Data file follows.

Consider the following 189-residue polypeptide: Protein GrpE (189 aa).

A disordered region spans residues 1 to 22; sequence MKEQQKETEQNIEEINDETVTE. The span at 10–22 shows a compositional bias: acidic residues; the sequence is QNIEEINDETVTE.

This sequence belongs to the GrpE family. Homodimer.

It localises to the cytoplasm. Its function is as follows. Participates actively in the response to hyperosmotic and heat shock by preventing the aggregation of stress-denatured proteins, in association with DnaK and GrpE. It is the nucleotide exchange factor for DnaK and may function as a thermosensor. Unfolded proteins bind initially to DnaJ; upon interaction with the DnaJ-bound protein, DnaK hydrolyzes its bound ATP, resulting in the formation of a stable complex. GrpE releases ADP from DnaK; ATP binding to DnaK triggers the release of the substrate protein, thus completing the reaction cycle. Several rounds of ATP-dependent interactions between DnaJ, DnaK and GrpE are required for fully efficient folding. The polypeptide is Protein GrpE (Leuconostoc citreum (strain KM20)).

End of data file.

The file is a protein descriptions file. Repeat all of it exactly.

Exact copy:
Consider the following 189-residue polypeptide: Protein GrpE (189 aa).

A disordered region spans residues 1 to 22; sequence MKEQQKETEQNIEEINDETVTE. The span at 10–22 shows a compositional bias: acidic residues; the sequence is QNIEEINDETVTE.

This sequence belongs to the GrpE family. Homodimer.

It localises to the cytoplasm. Its function is as follows. Participates actively in the response to hyperosmotic and heat shock by preventing the aggregation of stress-denatured proteins, in association with DnaK and GrpE. It is the nucleotide exchange factor for DnaK and may function as a thermosensor. Unfolded proteins bind initially to DnaJ; upon interaction with the DnaJ-bound protein, DnaK hydrolyzes its bound ATP, resulting in the formation of a stable complex. GrpE releases ADP from DnaK; ATP binding to DnaK triggers the release of the substrate protein, thus completing the reaction cycle. Several rounds of ATP-dependent interactions between DnaJ, DnaK and GrpE are required for fully efficient folding. The polypeptide is Protein GrpE (Leuconostoc citreum (strain KM20)).